In the year to December 2010, HM Revenue and Customs (HMRC) raised in the region of £70 million in additional tax as a result of challenging property valuations included in the estates of people who had died.
Inheritance Tax (IHT) is payable if the value of the estate is above the ‘nil-rate band’ or ‘threshold’ announced each year in the Budget. The IHT threshold is currently £325,000. In all, HMRC queried valuations in 9,368 cases, which is a rate of approximately one per 50 deaths. Only about three per cent of estates pay IHT as the majority are either below the IHT threshold or pass to a spouse or civil partner, so the likelihood of a valuation being challenged where IHT is, or could be, payable is fairly high.
HMRC have stressed that the cases arose not as a result of specifically targeted investigations but from routine checks carried out to confirm the value put on the assets of an estate. These may give rise to additional questions to ascertain whether ‘reasonable care’ was taken when valuing the property, which include:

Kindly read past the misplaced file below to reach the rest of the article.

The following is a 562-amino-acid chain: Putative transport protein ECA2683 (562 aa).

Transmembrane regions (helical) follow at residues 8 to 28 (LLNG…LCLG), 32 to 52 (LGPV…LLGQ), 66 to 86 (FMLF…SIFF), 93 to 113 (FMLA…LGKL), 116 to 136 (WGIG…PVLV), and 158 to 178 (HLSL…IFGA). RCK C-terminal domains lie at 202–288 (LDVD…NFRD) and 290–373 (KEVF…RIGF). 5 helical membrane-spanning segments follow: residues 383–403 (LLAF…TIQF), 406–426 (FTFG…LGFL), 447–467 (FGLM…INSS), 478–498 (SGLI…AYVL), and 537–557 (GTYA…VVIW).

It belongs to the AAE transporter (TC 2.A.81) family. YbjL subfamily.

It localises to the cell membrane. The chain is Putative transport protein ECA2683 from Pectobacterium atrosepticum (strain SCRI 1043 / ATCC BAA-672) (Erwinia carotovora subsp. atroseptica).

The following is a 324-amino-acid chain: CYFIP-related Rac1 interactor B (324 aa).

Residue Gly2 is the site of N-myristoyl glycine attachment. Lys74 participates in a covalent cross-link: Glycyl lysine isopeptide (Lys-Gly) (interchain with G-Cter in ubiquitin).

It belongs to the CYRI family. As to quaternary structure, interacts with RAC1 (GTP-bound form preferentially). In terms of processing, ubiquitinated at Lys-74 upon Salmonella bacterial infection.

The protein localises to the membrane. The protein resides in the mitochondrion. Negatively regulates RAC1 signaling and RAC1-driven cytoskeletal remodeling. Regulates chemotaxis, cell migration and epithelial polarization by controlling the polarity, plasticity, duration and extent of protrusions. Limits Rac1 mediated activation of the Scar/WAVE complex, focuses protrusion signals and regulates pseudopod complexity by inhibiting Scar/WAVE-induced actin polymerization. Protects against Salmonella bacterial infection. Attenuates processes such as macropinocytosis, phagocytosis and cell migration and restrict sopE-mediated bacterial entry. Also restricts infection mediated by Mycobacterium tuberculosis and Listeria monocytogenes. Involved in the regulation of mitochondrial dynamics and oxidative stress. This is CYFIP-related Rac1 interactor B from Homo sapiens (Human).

- Did you obtain professional advice from a qualified independent valuer?
- Was the valuer’s attention drawn to any factors that could affect the value of the property – for example, any development potential; and
- Was anything unusual about the valuation queried?
Where the value of an estate asset has been understated, beneficiaries could face a penalty of up to 100 per cent of the additional tax liability, on top of the additional tax due. As estate administrators only have a limited amount of time in which to obtain valuations, question them if necessary and pay any assessment of tax liability, it is important to ensure that the necessary valuations are put in hand promptly.
If your estate is likely to be subject to IHT, we can assist you with tax planning to ensure that, to the fullest extent possible, it ends up in the hands of your family, not HMRC’s coffers.
Click here for guidance on how IHT works.